OLYMPIA—Two years after Washington voters ended cannabis prohibition, lawmakers are wading through a thicket of proposed reforms that aim to stabilize an industry struggling to get off the ground, reports Cooper Inveen of WNPA Olympia Bureau.

“Right now I call it the wild, wild west," Senate Democratic Leader Sharon Nelson, D-Maury Island, said during the Jan. 8 annual Associated Press Legislative Preview. “We've got incongruities in this law that we need to solve."

With seven new cannabis-related bills pre-filed so far come seven new opportunities to shape Washington's unprecedented cannabis experiment. From a complete overhaul of medical marijuana to giving those charged with misdemeanor pot crimes a chance at a clean slate, little related to the marijuana issue seems to be off the table.

One of the larger challenges the Legislature may face is finding a balance between establishing a fully state-regulated system and not infringing on the rights of legitimate medical-marijuana users. However, finding that balance becomes even more complicated when discussing how to properly incorporate medical dispensaries into the system voters authorized two years ago with the passage of Initiative 502.

  Jan 12, 2015

Last year, Colorado's health officials attempted to educate the public about responsible marijuana use through the much hated “Don't Be a Rat" campaign. Ads featured huge human sized rat cages and discouraged people from being human lab rats by experimenting with marijuana. The ads soon became targets for graffiti and one even became a local hotspot where people would pose for selfies with friends while smoking weed. Obviously, the ads were not working so this year, Colorado is taking a different approach.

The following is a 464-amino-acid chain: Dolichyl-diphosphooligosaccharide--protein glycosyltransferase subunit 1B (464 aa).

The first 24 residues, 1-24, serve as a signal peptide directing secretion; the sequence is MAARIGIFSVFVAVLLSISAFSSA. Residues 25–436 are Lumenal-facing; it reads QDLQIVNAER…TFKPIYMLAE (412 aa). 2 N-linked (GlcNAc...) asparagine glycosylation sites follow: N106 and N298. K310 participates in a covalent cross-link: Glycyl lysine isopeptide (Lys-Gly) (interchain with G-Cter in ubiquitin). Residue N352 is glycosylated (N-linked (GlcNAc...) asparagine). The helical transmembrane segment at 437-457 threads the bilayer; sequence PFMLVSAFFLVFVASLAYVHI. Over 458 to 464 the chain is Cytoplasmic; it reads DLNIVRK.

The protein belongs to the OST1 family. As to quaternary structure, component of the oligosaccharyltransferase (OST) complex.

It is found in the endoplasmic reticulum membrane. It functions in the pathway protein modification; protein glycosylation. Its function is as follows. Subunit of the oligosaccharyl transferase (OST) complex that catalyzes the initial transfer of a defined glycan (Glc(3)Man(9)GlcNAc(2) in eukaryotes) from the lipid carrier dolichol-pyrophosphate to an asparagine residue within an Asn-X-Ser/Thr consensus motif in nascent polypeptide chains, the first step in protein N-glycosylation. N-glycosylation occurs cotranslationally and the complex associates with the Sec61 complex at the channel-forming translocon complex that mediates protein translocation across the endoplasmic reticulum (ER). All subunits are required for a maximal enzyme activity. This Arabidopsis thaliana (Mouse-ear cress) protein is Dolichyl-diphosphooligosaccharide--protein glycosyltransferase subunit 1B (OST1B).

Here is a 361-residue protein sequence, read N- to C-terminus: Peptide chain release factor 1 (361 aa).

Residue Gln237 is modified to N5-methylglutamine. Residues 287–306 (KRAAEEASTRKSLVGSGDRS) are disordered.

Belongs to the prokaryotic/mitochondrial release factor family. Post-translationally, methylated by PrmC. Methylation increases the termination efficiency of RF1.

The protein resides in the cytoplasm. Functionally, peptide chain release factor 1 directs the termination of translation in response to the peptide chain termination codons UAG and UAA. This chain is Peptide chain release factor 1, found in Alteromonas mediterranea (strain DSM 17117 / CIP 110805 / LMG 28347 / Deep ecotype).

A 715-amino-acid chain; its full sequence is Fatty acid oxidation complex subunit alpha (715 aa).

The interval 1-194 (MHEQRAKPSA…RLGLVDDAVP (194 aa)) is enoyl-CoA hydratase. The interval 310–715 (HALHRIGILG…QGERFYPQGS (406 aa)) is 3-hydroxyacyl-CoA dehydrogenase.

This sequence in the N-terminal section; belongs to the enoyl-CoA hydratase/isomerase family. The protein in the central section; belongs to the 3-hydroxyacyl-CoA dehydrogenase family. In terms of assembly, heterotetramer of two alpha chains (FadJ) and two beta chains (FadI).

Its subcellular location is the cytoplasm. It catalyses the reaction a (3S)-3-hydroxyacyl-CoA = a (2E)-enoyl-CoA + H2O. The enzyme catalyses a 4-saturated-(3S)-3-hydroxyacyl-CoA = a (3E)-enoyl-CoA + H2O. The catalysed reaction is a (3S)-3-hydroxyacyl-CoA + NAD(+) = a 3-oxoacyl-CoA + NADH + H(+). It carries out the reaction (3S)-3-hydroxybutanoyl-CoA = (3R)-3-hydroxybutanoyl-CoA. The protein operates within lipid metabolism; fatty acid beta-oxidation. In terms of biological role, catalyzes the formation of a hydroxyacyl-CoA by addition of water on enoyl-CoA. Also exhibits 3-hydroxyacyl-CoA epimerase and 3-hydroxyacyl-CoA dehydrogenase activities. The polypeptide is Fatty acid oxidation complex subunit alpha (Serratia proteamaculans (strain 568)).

This week, Colorado announced they will launch a new $5.7 million campaign that doesn't encourage people to avoid marijuana completely, but only to use it responsibly and safely. This new spin on old advertising methods will focus on positive pot education and take a cheerful, “neighborly" approach to getting the word out about marijuana safety concerns.

Dr. Larry Wolk, Colorado's Chief Medical Officer, said the ads would be bright and friendly rather than dark and ominous. One pad will show a park bench and remind people not to smoke weed in the park. Others will point out that it's not safe to smoke pot while driving, but it's fine to puff away while walking or “skipping" down the sidewalk. “This is not an aversion campaign," Wolk said.

The ads will be funded through tax revenue from recreational pot sales. Health officials plan to distribute flyers and post advertisements in key places to influence young people, the Latino population, and pregnant or nursing mothers.

It's a step in the right direction according to Rep. Jonathan Singer. “We need to start treating marijuana like the drug it is, not the drug some fear it to be," he said. Rep. Singer is an advocate for marijuana use in the right circumstances and he has even sponsored legislation to tax pot and use revenue to support education.

What do you think of this new positive advertising approach? Will people pay attention to bright, friendly ads or will they just ignore them like they did with past public education efforts?

  Jan 12, 2015